To get the free app, enter your mobile phone number.
The Mother Knot: A Memoir Paperback – July 12, 2005
Frequently Bought Together
Customers Who Bought This Item Also Bought
From Publishers Weekly
Copyright © Reed Business Information, a division of Reed Elsevier Inc. All rights reserved. --This text refers to an out of print or unavailable edition of this title.
Copyright © American Library Association. All rights reserved --This text refers to an out of print or unavailable edition of this title.
Top Customer Reviews
In Harrison's case, it seems to have been for much, much worse. Her mother, pregnant at 17 and married briefly, moved into her own place when her daughter was six, leaving Harrison to be raised, with scrupulous care and scant understanding, by her grandparents. Although her mother remained nearby and saw her child on weekends, they never lived together again. She died at 42, of breast cancer.
A mother who was there, yet absent. A mother whom she adored and hated in equal measure. A mother she never really had who nonetheless occupied huge real estate in Harrison's psyche and affected her own sense of parenthood. THE MOTHER KNOT begins with Harrison thrown into a spiral of despair over two apparently unrelated events: her decision to stop breast-feeding her third child (a daughter) and her son's bout with severe asthma. The depression and eating disorders she had developed in childhood now return; she goes back to her longtime analyst; she starts taking medication and losing weight; she feels responsible for her son's illness, overcome by a black, vindictive force that at last she identifies as her mother --- or Harrison's internalized version of her.
Whew. Strong stuff --- yet for me, this sea of troubles didn't really register at first; it was too neat, too practiced. THE MOTHER KNOT struck me as: (a) something of a gyp (96 pages for $19.95? Please.) and (b) traversing confessional ground already mined by the author in her novels THICKER THAN WATER and EXPOSURE: parental abandonment, anorexia, depression, incest.Read more ›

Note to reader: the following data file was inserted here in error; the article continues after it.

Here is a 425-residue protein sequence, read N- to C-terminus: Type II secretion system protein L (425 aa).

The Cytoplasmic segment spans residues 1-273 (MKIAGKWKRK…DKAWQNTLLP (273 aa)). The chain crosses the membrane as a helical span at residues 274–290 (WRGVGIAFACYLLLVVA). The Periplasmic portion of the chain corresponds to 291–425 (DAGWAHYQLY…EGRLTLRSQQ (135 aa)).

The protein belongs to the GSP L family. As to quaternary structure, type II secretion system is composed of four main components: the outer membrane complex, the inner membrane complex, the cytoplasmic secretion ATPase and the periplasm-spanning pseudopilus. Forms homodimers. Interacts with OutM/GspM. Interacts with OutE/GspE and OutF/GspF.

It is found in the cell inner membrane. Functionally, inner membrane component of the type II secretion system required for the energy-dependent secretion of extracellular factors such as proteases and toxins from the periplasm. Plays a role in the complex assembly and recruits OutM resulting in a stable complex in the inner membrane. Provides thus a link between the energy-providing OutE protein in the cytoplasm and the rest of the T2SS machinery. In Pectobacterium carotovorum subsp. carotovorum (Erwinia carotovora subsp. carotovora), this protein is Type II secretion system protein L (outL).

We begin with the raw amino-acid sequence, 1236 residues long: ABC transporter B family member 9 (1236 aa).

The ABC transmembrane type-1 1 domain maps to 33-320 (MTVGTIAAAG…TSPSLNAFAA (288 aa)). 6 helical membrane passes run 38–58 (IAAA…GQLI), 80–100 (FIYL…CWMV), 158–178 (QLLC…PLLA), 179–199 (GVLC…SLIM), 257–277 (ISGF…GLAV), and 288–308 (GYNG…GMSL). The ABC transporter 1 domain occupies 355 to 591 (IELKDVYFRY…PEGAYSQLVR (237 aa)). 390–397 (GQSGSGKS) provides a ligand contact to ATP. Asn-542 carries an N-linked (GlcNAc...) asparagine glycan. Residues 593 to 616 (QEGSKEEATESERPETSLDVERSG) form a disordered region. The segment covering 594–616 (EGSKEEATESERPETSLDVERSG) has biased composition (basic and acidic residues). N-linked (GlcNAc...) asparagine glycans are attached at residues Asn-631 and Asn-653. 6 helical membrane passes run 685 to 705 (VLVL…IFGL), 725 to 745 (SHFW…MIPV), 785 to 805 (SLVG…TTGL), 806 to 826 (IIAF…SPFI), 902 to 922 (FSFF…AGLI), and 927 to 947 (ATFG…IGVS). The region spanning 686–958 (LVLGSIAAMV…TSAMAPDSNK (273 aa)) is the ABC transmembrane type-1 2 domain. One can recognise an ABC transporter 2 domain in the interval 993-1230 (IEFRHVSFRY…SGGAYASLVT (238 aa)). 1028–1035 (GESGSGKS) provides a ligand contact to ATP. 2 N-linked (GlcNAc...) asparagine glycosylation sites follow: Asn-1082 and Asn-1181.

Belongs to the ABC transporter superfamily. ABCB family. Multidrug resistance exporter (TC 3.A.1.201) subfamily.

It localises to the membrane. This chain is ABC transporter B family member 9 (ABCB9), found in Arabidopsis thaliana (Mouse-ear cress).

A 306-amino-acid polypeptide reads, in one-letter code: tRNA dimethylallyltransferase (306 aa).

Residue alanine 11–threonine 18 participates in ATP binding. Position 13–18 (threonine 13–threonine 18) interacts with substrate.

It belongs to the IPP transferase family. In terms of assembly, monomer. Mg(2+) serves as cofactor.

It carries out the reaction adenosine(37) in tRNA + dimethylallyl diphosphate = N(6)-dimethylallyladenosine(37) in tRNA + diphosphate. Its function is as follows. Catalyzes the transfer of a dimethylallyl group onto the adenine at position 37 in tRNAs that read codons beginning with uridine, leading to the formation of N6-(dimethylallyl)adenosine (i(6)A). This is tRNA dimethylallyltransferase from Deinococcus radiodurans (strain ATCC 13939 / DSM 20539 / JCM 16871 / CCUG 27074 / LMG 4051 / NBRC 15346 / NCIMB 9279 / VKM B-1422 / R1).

In her acknowledgements (which she chose to place at the end of the book rather than the beginning), Harrison writes, "Though my mother didn't prepare me for marriage or motherhood or the job of living, she did give me a muse. My love for her preceded and has outlasted the rage. Because her purpose was to elude she continues to fascinate. She provides what a writer requires, an eternally empty vessel into which endless characters and plots, and all the longing they represent, can be poured."
Not unlike myself, or many women I know, Harrison's relationship with her mother consists of a series of incongruous emotions--love and hate, pride and despair, admiration and shame, but most of all misunderstanding. From these emotions, Harrison shares with her reader the struggle to finally set herself free from a painful past so that she can move into the present and future.
Struggling with anorexia and depression, Harrison relates a childhood spent in search of her mother's approval and love... a quest that seemed to be in vain. At the age of forty-one, Harrison finally is able to come to terms with the hold her long dead mother continues to have on her. She takes positive steps to regain her life and to find a way to live peacefully with the memories of her mother.
This poignant memoir is a must read for anyone who struggles with mother-daughter relationship issues of their own.Read more ›
"I sat on my heels at the water's pleated edge and touched the pink frills of foam." What an emotional impact she can create with so few simple words.
The premise of the memoir is not one I'd agree with, however, since it basically ignores the enormous influence genes have on our lives. I wouldn't bet that depression and/or anorexia can be "cured" by symbolically casting away an abandoning-mother demon. Rather, I'd guess the depression and anorexia are genetic demons to be dealt with over and over throughout life, and having the mother-memories of her dreams wouldn't have made the battles any easier for Kathryn Harrison.
In her Acknowledgments she addresses the irony of her abandoning- mother demon providing "what a writer requires". I loved that last paragraph the most.
Most Recent Customer Reviews
Harrison holds nothing back. She reveals the good and the bad... and makes no excuses. This book was riveting.Published 17 days ago by Kathryn McNeely
Well written and sometimes hard to read, however worth the effort for those who have had difficult mother relationships. Read morePublished 16 months ago by S.Z. M.
I picked this up because there arent many books out there by adult women who struggle with anorexia and depression and I thought I could relate. Read morePublished on May 11, 2013 by cray
It's 82 pages. As of 22September2012, the Kindle price is $8.99. If you've read Harrison's "The Kiss" (which actually is book-length), you've already read the essential themes in... Read morePublished on September 22, 2012 by devoted reader
This could have been a short, magazine article instead of a book. Not interesting at all -- a very average read I picked up at the library.Published on November 13, 2011 by kayeffect
I had such a hard time finishing this very short memoir. It was very short but packed with lots of reflections. Read morePublished on April 25, 2008 by Barb F.
Kathryn Harrison achieves quite a bit in "The Mother Knot" -- tying together breast feeding, maternal guilt, anorexia, and grief over a parent's negligence. Read morePublished on September 1, 2007 by Alex Nichols, author of Shadow Rock